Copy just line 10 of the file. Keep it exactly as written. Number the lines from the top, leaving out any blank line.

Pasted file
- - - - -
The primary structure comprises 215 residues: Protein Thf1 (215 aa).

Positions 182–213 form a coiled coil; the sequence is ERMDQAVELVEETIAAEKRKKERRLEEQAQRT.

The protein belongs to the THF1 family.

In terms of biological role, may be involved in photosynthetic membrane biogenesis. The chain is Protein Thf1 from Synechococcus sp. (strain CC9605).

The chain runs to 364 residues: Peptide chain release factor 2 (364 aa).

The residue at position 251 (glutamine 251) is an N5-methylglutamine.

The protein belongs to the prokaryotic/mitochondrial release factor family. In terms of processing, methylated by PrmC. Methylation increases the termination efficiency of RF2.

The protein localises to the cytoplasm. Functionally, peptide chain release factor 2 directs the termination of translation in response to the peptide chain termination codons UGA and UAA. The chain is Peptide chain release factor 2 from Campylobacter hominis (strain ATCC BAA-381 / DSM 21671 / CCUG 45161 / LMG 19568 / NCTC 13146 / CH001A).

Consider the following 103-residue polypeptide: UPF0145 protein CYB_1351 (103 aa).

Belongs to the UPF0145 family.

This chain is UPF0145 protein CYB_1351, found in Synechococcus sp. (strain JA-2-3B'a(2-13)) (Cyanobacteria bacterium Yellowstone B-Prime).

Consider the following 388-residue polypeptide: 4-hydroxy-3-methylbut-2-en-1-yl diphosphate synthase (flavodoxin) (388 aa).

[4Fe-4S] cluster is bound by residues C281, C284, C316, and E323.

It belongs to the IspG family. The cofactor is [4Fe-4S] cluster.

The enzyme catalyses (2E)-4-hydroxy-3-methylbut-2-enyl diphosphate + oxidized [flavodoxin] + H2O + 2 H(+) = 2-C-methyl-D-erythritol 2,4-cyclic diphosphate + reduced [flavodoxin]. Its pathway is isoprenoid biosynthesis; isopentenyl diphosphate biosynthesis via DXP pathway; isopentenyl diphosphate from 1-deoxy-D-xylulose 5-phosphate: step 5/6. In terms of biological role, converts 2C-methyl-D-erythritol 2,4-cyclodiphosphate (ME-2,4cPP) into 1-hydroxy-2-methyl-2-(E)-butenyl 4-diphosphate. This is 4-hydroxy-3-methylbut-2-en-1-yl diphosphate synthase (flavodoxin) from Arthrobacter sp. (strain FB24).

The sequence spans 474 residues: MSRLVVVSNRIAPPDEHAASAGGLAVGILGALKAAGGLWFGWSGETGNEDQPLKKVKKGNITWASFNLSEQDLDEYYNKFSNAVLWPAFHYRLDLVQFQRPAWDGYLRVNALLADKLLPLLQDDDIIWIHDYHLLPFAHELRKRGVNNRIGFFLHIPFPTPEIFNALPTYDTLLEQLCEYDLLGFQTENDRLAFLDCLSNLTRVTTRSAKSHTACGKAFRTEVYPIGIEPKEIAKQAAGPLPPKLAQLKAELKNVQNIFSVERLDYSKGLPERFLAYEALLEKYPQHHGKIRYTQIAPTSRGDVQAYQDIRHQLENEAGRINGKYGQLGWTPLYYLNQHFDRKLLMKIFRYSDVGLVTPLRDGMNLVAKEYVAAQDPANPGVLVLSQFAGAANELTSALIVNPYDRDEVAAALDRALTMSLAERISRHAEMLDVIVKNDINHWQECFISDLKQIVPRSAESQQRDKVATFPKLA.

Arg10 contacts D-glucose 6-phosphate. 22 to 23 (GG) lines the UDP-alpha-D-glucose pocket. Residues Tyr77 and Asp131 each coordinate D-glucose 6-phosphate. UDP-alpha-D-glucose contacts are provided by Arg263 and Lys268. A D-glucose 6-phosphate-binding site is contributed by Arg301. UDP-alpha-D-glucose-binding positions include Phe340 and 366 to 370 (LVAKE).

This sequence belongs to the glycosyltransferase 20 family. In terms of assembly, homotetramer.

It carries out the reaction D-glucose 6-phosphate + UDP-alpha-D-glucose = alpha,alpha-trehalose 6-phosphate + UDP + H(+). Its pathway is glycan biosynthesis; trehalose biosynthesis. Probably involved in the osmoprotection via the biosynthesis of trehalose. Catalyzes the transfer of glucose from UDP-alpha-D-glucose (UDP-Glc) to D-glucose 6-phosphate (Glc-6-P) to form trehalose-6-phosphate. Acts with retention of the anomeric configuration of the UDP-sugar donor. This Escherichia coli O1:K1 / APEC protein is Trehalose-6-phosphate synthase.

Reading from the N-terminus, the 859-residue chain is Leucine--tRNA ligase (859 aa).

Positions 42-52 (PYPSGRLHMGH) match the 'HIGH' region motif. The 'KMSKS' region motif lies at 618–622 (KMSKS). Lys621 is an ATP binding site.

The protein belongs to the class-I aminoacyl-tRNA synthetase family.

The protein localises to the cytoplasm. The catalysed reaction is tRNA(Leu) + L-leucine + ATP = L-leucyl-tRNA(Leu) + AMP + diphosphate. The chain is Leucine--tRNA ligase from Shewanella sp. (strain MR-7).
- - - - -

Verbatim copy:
Belongs to the UPF0145 family.